Aloft all taut, where the wind clouds
skim,
Alow to the cutwater snug and trim,
And the man at the wheel sings low
sings he:'
"Oh, sea room and lee room
And a gale to run afore;
From the Golden Gate to Sunda straft,
But my heart lies snug ashore."
Her hull rolls high, her nose dips low,
The rollers flash alee
Wallow and dip, and the untossed
screw
Sends heart throbs quivering through
and through
And the man at the wheel sings low;
sings he:
"Oh, sea room and lee room
And a gale to run afore; v
Sou'east by south and a bone in her
mouth.
But my heart lies snug ashore."'
The helmsman's arms are brown and
hard,
And pricked in his forearm be
A ship, an anchor, a love knot true.
A heart of red and an arrow of blue,
nd the man at the wheel sings low;
ngs he:
"Oh, sea rStJOtpd lee room
And a gale toiTrlore;
The ship to her ..-SJack to his
heart ;
And my heart I a snug ashore.
The Bookman.
HARRIED 12 TIMES.
ABRAHAM RHIMES OP FULTON
IND-t KEEPS CUPID BUSY.
K IS SEVENTY-FIVE TEARS OLD
AND WEDDED AGAIN LAST WEEK.
rhe Latest Brlda. Miss Mamie Wood, a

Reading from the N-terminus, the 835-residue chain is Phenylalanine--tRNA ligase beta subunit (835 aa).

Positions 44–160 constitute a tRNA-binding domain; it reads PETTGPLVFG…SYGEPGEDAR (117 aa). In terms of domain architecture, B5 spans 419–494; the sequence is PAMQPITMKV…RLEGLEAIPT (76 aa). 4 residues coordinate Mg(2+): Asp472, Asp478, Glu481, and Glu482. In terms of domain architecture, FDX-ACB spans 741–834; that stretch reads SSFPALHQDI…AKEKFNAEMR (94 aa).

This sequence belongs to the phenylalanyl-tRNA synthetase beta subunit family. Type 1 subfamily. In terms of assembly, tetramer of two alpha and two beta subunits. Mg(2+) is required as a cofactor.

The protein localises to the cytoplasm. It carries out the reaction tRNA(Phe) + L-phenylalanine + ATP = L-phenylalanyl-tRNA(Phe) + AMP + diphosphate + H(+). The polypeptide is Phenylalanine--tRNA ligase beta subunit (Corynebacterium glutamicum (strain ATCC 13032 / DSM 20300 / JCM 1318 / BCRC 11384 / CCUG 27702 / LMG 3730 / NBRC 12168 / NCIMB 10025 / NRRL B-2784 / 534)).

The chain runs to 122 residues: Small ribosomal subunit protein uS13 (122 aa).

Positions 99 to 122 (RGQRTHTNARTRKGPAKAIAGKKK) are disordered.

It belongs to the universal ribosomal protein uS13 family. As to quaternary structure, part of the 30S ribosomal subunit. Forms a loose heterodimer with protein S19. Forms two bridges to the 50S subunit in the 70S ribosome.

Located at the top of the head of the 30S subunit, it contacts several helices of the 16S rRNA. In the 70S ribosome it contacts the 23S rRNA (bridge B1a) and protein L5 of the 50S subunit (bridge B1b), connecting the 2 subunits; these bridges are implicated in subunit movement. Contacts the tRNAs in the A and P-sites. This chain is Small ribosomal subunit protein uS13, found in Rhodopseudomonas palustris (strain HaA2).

Blushing Damsel of Twenty-One
History of Rhimes' Various Matrimo
saal Adventures.
1-" tHE matrimonial
lm 0J career of Abraham
J I Rhimes of Fulton
', county, Indiana, is
i'jLl belle ved. in the
point of number of
wives, to be with
out parallel in the
United States.
Rhimes is 75 years
of age. The story
of Rhimes' remark
able experience with wives covers a
period of twenty years, during which
time he has divorced eleven wives,
and has Just taken to himself wife No.
IS. Rhimes started in life poor, but by
frugality and industry succeeded in ac
cumulating a comfortable fortune,
which After 1876 rapidly dwindled, as
tbe result of litigation in divorce
courts. Rhimes may now be said to
be rich only in experience.
Miss Emeline Gandy of Minneapolis
Tras the Indiana man's first wife. When
Rhimes was 55 years old he decided to
marry, and advertised in a Chicago
publication. Miss Gandy answered the
want notice, and but seven days
elapsed after the exchange of letters un
til their betrothal, their marriage speed
ily following. Rhimes lived with his
first wife two years, when Mrs. Rhimes,
on the ground of cruel treatment, ob